Voters have a few more hours to cast ballots in Massachusetts where representatives on Capitol Hill and Beacon Hill will be elected today.
As polls opened in Massachusetts, voter turnout was already at about 50 percent. More than 2.3 million ballots had been cast either through the mail, at drop boxes, or by voters in-person during the state’s 14-day early voting period.
Secretary of State Bill Galvin expects Massachusetts will surpass the 3.3 million votes cast during the 2016 presidential election. He warned any attempt to interfere with the right to vote won’t be tolerated.
"We will insist that law enforcement take action immediately to make sure the polls remain accessable," said Galvin.
A coalition of voting rights organizations, that has been keeping an eye on polling locations in Massachusetts, said Tuesday morning that voting was going smoothly, for the most part, with long lines at some locations and wait times up to 30 minutes.
After winning the September Democratic primary against U.S. Rep. Joe Kennedy III, Massachusetts U.S. Senator Ed Markey is expected to fend off a challenge from Republican Kevin O’Connor, an attorney making his first run for elected office.
Voters will elect U.S. Representatives in each of the state’s nine congressional districts. First District Democrat Richard Neal of Springfield is unopposed for a 17th term. He was scheduled to spend Election Day in New Hampshire getting out the vote for Joe Biden.
"I think as a matter of principle, I am excited about holding a sign for Joe Biden," said Neal.
In the 2nd Congressional District, Democrat Jim McGovern of Worcester faces Republican Tracy Lovvorn – a rematch from two years ago which McGovern handily won.
There are contested races in just eight of the state’s 40 State Senate districts. In the 2nd Hampden and Hampshire District Democratic State Senator John Velis is running for election to a full two-year term. He is being challenged by Republican John Cain, who he defeated handily in a special election for the seat just six months ago.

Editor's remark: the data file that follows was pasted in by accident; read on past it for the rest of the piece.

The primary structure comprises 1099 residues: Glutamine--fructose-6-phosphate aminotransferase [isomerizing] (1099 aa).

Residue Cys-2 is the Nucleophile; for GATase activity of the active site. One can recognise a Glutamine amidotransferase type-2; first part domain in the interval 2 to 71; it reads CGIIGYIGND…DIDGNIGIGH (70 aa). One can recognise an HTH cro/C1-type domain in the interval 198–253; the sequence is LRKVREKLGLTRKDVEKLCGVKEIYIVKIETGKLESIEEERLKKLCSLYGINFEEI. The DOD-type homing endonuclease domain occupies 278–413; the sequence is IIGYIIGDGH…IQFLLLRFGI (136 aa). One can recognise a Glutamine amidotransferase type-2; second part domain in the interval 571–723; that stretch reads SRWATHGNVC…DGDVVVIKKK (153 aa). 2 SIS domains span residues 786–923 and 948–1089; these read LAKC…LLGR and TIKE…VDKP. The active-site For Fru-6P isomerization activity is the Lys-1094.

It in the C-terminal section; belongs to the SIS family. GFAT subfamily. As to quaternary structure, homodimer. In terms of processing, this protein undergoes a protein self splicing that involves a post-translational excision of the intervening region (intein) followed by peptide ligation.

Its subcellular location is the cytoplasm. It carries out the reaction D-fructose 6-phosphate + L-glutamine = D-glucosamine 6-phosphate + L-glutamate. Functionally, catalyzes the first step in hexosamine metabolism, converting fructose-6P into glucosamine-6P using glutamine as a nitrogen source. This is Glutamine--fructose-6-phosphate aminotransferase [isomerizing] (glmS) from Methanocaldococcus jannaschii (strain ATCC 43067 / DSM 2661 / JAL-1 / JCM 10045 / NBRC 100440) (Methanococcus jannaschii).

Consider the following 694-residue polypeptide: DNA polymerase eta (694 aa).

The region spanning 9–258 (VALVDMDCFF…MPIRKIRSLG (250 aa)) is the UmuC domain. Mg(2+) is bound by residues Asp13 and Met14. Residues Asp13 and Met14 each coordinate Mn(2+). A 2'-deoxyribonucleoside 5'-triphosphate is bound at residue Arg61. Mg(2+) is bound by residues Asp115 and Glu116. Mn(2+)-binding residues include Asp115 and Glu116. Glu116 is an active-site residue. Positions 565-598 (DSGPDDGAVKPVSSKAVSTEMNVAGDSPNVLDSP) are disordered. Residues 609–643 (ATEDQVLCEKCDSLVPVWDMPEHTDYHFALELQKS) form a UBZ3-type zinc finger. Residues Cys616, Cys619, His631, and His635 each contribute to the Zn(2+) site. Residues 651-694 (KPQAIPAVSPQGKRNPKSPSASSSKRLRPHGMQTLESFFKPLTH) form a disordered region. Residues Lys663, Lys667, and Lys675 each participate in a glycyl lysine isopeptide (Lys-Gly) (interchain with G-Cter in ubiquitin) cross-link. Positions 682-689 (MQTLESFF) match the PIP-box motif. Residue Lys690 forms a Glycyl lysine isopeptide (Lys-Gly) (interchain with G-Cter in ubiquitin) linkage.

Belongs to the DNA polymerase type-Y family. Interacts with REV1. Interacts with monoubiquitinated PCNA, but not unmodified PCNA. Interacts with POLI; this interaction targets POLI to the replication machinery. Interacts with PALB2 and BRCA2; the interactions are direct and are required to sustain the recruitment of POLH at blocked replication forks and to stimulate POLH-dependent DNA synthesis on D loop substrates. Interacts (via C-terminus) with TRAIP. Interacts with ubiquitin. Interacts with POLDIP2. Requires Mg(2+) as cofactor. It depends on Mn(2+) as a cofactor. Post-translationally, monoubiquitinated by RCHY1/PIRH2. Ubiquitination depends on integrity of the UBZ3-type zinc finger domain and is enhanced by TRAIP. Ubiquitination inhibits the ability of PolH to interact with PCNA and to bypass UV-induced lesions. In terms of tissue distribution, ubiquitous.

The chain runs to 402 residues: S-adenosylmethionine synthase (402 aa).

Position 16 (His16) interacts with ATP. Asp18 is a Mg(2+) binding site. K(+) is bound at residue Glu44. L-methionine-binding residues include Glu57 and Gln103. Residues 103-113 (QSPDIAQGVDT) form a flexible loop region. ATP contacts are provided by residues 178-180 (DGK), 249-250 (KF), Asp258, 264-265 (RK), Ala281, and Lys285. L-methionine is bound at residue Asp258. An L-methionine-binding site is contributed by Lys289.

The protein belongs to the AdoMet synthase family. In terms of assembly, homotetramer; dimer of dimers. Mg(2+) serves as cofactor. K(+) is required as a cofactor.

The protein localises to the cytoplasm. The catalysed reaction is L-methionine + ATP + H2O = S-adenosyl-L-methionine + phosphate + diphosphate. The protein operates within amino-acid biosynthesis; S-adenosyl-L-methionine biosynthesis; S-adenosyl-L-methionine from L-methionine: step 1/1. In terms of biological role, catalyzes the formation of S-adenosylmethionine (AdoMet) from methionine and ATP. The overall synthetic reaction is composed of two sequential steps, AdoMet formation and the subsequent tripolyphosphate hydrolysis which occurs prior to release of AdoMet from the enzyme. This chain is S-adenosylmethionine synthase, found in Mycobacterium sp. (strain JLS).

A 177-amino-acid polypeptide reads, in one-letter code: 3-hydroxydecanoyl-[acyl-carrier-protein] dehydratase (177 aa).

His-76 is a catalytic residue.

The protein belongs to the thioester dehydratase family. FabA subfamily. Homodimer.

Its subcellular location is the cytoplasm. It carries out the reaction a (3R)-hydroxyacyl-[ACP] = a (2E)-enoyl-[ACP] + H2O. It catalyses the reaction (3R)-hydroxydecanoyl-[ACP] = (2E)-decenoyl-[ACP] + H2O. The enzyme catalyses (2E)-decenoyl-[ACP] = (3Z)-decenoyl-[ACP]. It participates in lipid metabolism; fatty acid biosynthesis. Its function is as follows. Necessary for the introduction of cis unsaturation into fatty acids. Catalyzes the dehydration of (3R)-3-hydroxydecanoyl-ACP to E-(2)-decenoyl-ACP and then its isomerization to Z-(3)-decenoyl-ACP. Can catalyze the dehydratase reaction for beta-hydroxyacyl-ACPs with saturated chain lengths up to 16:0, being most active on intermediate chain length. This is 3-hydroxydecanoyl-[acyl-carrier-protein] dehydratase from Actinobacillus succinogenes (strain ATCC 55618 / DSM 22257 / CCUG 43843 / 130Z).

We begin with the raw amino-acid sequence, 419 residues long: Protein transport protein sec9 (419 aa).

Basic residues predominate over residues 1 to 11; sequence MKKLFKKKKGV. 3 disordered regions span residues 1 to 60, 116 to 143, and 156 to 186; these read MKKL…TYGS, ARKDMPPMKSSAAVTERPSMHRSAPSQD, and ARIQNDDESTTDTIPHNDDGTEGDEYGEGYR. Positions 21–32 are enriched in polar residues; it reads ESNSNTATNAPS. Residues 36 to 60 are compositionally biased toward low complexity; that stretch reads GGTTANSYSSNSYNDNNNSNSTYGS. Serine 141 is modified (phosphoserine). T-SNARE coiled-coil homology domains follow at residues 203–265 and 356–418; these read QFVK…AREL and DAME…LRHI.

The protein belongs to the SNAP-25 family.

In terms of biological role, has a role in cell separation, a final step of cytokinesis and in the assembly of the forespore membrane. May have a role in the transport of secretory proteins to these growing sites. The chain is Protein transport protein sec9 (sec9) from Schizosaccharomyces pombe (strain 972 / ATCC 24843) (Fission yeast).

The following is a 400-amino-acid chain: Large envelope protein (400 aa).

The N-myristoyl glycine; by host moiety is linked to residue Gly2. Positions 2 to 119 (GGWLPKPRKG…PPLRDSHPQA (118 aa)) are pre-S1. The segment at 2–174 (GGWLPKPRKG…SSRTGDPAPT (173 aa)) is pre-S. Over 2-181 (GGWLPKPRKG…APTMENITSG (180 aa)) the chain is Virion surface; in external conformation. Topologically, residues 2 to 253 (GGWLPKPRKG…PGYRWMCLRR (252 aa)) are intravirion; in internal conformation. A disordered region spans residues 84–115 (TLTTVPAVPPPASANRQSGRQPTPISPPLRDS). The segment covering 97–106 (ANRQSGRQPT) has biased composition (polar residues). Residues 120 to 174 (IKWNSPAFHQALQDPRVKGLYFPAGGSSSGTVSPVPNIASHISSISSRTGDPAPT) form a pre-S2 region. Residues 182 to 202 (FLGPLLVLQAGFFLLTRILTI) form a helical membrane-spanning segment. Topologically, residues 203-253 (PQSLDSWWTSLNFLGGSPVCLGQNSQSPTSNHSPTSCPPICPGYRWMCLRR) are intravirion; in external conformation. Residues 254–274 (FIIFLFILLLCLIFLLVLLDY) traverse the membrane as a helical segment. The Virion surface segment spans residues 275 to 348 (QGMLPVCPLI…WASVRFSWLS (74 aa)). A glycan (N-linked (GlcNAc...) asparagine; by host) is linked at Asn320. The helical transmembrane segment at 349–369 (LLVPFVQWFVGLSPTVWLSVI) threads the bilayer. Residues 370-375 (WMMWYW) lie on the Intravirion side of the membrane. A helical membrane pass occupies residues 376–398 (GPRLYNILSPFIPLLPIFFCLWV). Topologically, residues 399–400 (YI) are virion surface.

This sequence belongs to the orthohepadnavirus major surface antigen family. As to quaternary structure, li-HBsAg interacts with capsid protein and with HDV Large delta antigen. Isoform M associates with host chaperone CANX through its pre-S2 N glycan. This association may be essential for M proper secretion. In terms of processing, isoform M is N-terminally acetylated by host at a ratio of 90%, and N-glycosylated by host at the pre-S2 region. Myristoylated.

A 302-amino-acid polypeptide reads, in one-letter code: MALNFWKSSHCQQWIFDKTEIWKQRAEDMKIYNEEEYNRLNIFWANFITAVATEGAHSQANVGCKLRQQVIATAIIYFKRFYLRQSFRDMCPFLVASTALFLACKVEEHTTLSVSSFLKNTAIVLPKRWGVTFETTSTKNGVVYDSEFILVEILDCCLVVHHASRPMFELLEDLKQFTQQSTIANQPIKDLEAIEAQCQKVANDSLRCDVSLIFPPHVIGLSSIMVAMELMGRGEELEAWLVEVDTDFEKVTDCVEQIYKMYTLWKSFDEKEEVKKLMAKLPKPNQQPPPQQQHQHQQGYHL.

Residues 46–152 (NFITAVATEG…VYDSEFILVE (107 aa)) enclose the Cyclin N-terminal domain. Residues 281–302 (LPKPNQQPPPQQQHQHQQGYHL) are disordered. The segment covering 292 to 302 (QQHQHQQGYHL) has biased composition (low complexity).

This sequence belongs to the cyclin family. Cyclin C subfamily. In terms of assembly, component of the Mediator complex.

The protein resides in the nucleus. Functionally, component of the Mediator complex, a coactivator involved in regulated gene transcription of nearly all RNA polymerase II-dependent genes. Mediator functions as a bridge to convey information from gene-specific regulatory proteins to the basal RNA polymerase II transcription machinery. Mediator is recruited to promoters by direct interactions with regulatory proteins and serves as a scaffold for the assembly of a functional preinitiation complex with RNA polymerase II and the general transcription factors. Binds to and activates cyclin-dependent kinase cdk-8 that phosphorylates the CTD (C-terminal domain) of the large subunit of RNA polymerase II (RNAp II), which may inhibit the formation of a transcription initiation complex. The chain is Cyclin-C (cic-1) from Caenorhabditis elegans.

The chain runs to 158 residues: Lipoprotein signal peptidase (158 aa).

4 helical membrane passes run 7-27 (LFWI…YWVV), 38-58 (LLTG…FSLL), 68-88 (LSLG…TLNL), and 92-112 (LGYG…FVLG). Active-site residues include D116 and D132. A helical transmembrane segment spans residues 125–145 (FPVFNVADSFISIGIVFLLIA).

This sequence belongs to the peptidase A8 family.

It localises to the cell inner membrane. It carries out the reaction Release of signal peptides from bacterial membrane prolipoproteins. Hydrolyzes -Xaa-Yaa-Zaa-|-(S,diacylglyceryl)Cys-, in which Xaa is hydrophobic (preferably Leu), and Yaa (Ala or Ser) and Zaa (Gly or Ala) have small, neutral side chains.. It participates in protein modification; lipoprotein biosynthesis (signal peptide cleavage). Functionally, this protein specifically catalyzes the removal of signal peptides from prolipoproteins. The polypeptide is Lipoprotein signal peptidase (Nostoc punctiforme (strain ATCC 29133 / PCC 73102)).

Matt Szafranski, editor-in-chief of Western Mass Politics & Insight, looks for Velis to prevail again.
" John Velis has firm roots in Westfield and that will ultimately decide the election one or the other bccause I don't see Holyoke or Easthampton moving away from a Democrat in any significant numbers, least of all when you have a presidential election with Donald Trump seeking reelection," said Szafranski.
While there are no open Senate seats in this election, there are a few on the House side from western Massachusetts.
There is a three-way race in Westfield for the seat that was held by now-Senator Velis.
In the 7th Hampden District, where Democratic State Rep. Thomas Petrolati is retiring after 34 years, Democrat Jake Oliveira and Republican Chip Harrington are facing off.
Springfield City Councilor Orlando Ramos, a Democrat, is facing independent Robert Underwood in the 9th Hampden District, where Democratic State Rep Jose Tosado is retiring.
There are two state-wide ballot questions. The showdown over Question 1 “Right to Repair” has become the most expensive in state history. The two sides have spent a combined $43 million.
If Question 2 passes, it will dramatically change how future elections are conducted in Massachusetts by requiring ranked choice voting starting in 2022 when governor and all other statewide offices will be on the ballot.